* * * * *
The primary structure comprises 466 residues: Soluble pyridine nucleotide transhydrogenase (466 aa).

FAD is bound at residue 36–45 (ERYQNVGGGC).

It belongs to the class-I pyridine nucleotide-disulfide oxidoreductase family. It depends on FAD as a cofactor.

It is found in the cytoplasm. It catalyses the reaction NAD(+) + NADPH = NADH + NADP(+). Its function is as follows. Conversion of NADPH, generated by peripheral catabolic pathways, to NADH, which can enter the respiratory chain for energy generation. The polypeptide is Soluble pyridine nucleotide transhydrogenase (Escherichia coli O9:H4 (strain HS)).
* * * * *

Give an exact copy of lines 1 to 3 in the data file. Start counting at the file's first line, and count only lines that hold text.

The primary structure comprises 466 residues: Soluble pyridine nucleotide transhydrogenase (466 aa).

FAD is bound at residue 36–45 (ERYQNVGGGC).

It belongs to the class-I pyridine nucleotide-disulfide oxidoreductase family. It depends on FAD as a cofactor.